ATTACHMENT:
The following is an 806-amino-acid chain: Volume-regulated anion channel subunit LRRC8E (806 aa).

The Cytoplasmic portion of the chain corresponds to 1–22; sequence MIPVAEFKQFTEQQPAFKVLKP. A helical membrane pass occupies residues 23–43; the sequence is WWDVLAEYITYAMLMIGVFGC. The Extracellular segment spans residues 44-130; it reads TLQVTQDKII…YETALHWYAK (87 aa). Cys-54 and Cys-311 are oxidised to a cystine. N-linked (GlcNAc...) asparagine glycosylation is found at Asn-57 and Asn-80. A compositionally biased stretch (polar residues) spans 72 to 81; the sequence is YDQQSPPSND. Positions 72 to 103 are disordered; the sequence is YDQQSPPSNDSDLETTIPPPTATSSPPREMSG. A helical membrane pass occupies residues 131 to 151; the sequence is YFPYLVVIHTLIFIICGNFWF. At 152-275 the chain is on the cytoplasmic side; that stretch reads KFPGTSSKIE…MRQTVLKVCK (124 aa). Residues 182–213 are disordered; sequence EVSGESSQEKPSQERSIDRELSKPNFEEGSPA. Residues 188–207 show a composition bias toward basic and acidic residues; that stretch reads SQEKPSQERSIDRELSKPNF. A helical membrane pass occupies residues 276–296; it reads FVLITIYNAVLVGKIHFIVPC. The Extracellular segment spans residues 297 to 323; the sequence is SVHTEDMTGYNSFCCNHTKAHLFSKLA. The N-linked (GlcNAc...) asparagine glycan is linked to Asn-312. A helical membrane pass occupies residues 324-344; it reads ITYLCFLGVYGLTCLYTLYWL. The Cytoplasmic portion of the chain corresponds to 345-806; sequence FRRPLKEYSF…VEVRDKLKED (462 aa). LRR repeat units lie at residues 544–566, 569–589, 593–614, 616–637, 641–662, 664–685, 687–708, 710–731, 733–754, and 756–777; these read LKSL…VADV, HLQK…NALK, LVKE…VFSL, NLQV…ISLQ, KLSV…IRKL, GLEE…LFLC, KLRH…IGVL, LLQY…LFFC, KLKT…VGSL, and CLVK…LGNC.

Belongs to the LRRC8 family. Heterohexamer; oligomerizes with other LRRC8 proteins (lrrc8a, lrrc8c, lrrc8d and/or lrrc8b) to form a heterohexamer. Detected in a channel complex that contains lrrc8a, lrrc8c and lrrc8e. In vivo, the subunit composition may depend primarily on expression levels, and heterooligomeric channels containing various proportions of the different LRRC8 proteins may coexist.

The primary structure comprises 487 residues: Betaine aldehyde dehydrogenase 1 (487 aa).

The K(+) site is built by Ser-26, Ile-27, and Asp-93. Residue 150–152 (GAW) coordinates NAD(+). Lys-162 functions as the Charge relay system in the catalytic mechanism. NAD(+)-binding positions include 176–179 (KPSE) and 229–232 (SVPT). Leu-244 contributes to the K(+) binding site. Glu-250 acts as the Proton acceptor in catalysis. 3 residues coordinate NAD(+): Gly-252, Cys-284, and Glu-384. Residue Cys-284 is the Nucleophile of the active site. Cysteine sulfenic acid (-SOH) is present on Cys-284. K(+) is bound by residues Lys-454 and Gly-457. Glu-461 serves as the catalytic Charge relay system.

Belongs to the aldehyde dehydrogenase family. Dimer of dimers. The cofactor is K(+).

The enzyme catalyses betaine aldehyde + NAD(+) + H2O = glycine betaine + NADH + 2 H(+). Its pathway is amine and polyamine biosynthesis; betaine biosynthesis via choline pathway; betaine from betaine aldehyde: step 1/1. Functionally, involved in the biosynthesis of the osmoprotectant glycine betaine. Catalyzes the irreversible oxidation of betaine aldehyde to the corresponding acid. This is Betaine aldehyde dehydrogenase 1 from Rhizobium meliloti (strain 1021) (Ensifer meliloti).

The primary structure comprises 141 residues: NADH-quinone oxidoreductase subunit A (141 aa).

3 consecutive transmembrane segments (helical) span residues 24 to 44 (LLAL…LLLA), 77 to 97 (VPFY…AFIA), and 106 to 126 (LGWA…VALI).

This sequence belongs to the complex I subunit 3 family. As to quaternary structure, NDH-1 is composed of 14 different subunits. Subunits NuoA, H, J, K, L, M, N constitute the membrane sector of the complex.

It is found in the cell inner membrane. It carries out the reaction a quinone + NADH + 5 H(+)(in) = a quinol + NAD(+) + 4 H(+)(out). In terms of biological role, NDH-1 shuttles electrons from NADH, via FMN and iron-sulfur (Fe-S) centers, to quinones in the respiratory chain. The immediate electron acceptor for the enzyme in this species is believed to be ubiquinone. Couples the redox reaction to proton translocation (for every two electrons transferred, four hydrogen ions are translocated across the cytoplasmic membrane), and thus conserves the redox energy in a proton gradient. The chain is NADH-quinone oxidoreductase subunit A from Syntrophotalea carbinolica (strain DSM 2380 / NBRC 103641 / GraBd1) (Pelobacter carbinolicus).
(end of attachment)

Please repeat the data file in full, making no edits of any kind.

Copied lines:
The following is an 806-amino-acid chain: Volume-regulated anion channel subunit LRRC8E (806 aa).

The Cytoplasmic portion of the chain corresponds to 1–22; sequence MIPVAEFKQFTEQQPAFKVLKP. A helical membrane pass occupies residues 23–43; the sequence is WWDVLAEYITYAMLMIGVFGC. The Extracellular segment spans residues 44-130; it reads TLQVTQDKII…YETALHWYAK (87 aa). Cys-54 and Cys-311 are oxidised to a cystine. N-linked (GlcNAc...) asparagine glycosylation is found at Asn-57 and Asn-80. A compositionally biased stretch (polar residues) spans 72 to 81; the sequence is YDQQSPPSND. Positions 72 to 103 are disordered; the sequence is YDQQSPPSNDSDLETTIPPPTATSSPPREMSG. A helical membrane pass occupies residues 131 to 151; the sequence is YFPYLVVIHTLIFIICGNFWF. At 152-275 the chain is on the cytoplasmic side; that stretch reads KFPGTSSKIE…MRQTVLKVCK (124 aa). Residues 182–213 are disordered; sequence EVSGESSQEKPSQERSIDRELSKPNFEEGSPA. Residues 188–207 show a composition bias toward basic and acidic residues; that stretch reads SQEKPSQERSIDRELSKPNF. A helical membrane pass occupies residues 276–296; it reads FVLITIYNAVLVGKIHFIVPC. The Extracellular segment spans residues 297 to 323; the sequence is SVHTEDMTGYNSFCCNHTKAHLFSKLA. The N-linked (GlcNAc...) asparagine glycan is linked to Asn-312. A helical membrane pass occupies residues 324-344; it reads ITYLCFLGVYGLTCLYTLYWL. The Cytoplasmic portion of the chain corresponds to 345-806; sequence FRRPLKEYSF…VEVRDKLKED (462 aa). LRR repeat units lie at residues 544–566, 569–589, 593–614, 616–637, 641–662, 664–685, 687–708, 710–731, 733–754, and 756–777; these read LKSL…VADV, HLQK…NALK, LVKE…VFSL, NLQV…ISLQ, KLSV…IRKL, GLEE…LFLC, KLRH…IGVL, LLQY…LFFC, KLKT…VGSL, and CLVK…LGNC.

Belongs to the LRRC8 family. Heterohexamer; oligomerizes with other LRRC8 proteins (lrrc8a, lrrc8c, lrrc8d and/or lrrc8b) to form a heterohexamer. Detected in a channel complex that contains lrrc8a, lrrc8c and lrrc8e. In vivo, the subunit composition may depend primarily on expression levels, and heterooligomeric channels containing various proportions of the different LRRC8 proteins may coexist.

The primary structure comprises 487 residues: Betaine aldehyde dehydrogenase 1 (487 aa).

The K(+) site is built by Ser-26, Ile-27, and Asp-93. Residue 150–152 (GAW) coordinates NAD(+). Lys-162 functions as the Charge relay system in the catalytic mechanism. NAD(+)-binding positions include 176–179 (KPSE) and 229–232 (SVPT). Leu-244 contributes to the K(+) binding site. Glu-250 acts as the Proton acceptor in catalysis. 3 residues coordinate NAD(+): Gly-252, Cys-284, and Glu-384. Residue Cys-284 is the Nucleophile of the active site. Cysteine sulfenic acid (-SOH) is present on Cys-284. K(+) is bound by residues Lys-454 and Gly-457. Glu-461 serves as the catalytic Charge relay system.

Belongs to the aldehyde dehydrogenase family. Dimer of dimers. The cofactor is K(+).

The enzyme catalyses betaine aldehyde + NAD(+) + H2O = glycine betaine + NADH + 2 H(+). Its pathway is amine and polyamine biosynthesis; betaine biosynthesis via choline pathway; betaine from betaine aldehyde: step 1/1. Functionally, involved in the biosynthesis of the osmoprotectant glycine betaine. Catalyzes the irreversible oxidation of betaine aldehyde to the corresponding acid. This is Betaine aldehyde dehydrogenase 1 from Rhizobium meliloti (strain 1021) (Ensifer meliloti).

The primary structure comprises 141 residues: NADH-quinone oxidoreductase subunit A (141 aa).

3 consecutive transmembrane segments (helical) span residues 24 to 44 (LLAL…LLLA), 77 to 97 (VPFY…AFIA), and 106 to 126 (LGWA…VALI).

This sequence belongs to the complex I subunit 3 family. As to quaternary structure, NDH-1 is composed of 14 different subunits. Subunits NuoA, H, J, K, L, M, N constitute the membrane sector of the complex.

It is found in the cell inner membrane. It carries out the reaction a quinone + NADH + 5 H(+)(in) = a quinol + NAD(+) + 4 H(+)(out). In terms of biological role, NDH-1 shuttles electrons from NADH, via FMN and iron-sulfur (Fe-S) centers, to quinones in the respiratory chain. The immediate electron acceptor for the enzyme in this species is believed to be ubiquinone. Couples the redox reaction to proton translocation (for every two electrons transferred, four hydrogen ions are translocated across the cytoplasmic membrane), and thus conserves the redox energy in a proton gradient. The chain is NADH-quinone oxidoreductase subunit A from Syntrophotalea carbinolica (strain DSM 2380 / NBRC 103641 / GraBd1) (Pelobacter carbinolicus).